Tuesday, 29 December 2015

Benefits of Graviola Leaf

Benefits of Graviola Leaf



Edible fruit of the graviola tree has a subtle citrus flavor and the leaves may prevent cancer.
Traditional medicines use leaves from the graviola tree, common in tropical forests, to treat conditions such as cancer and infections. Graviola's scientific name is annona muricata and, it's commonly called soursop, guanabana, Brazilian paw paw or custard apple. If you live in a tropical climate where the trees grow, you can use two or three fresh leaves to brew tea. Otherwise, you can purchase capsule, tablet or tincture supplements of graviola in health stores.

Cancer Prevention
The leaves of the graviola tree have powerful anti-cancer properties coming from phytochemicals in the plant. The journal "Cancer Letters" published a study looking at the impact of graviola on pancreatic cancer. Supplementing with graviola stopped cancerous pancreatic tumor cells from replicating and caused them to die. Researchers suggest this natural medicine may prevent and treat cancer. The leaves may also be useful for treating skin cancer when applied topically.

Treating Viral Infections
Traditional medicines use graviola leaves as treatment for viral infections. An article published in "The Journal of Ethnopharmacology" in May of 1998 found that extracts from the leaves suppressed the herpes simplex virus. The herpes virus is spread through bodily fluids and often transmitted while kissing or through sexual contact. According the University of Maryland Medical Center, up to 90 percent of the U.S. population has been exposed to one form of the virus and there is no cure. Some anti-viral medications can reduce the number of outbreaks or lessen symptoms. More research is needed to determine what role graviola can play in the treatment or prevention of herpes.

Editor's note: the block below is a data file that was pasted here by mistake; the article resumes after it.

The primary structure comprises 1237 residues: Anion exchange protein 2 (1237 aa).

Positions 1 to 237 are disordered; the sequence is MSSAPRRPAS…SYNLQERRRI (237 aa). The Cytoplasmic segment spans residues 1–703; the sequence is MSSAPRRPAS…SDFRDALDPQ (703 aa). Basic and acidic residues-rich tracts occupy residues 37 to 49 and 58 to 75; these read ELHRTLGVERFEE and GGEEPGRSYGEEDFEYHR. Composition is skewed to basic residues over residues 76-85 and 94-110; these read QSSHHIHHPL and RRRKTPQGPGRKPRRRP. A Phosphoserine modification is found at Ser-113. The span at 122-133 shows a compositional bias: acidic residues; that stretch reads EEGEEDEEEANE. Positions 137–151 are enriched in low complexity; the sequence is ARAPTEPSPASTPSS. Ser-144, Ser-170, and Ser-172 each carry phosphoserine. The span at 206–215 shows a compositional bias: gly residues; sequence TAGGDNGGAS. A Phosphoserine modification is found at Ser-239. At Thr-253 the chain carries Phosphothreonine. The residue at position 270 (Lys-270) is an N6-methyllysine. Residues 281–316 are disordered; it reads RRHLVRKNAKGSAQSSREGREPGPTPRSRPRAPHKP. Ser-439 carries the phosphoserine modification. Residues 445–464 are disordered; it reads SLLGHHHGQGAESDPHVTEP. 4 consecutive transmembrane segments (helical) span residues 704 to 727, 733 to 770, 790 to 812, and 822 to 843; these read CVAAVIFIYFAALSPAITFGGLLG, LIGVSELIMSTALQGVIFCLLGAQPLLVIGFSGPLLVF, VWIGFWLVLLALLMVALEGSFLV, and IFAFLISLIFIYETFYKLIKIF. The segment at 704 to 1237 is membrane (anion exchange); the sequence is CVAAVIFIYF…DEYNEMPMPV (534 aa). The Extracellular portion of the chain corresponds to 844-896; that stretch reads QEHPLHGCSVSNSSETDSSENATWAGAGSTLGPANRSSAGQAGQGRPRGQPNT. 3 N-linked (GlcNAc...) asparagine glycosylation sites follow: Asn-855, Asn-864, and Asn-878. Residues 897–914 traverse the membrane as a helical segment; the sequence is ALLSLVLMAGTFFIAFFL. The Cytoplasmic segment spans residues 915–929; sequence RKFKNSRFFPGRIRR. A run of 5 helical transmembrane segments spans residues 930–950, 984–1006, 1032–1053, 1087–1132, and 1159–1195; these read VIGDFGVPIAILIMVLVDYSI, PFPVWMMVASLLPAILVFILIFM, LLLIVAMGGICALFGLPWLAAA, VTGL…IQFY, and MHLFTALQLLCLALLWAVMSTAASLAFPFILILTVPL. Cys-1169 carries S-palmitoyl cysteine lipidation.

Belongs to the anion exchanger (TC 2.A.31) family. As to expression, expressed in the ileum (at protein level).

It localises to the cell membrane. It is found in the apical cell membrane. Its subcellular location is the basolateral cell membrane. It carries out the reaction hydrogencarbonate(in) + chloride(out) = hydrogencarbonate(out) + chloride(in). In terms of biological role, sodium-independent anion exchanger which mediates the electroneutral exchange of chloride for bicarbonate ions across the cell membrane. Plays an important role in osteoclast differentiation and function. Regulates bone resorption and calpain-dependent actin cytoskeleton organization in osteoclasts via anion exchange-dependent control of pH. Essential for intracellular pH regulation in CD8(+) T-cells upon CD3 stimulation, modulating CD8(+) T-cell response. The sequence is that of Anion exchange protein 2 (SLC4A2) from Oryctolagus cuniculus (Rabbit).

Pain Reduction
Supplementing with graviola leaves may reduce swelling and pain, according to a study published in May of 2010 in the "International Journal of Molecular Sciences." Researchers gave mice with burned paws extracts of graviola leaf and observed their behaviors. Those given the supplement had less swelling and demonstrated fewer indications of pain. However, more research is needed to determine the safety and efficacy of this use in humans.

Possible Side Effects
No established human dosage for graviola leaf exists yet. Long-term or high-dose supplementation may cause damage to the myelin sheath, disrupting normal nerve function. Movement disorders may also occur because of compounds called alkaloids present in the plant. Symptoms of these conditions are similar to those of Parkinson's disease. Talk with your health care provider prior to taking a graviola leaf supplement.

Source: Erica Kannall, Demand Media



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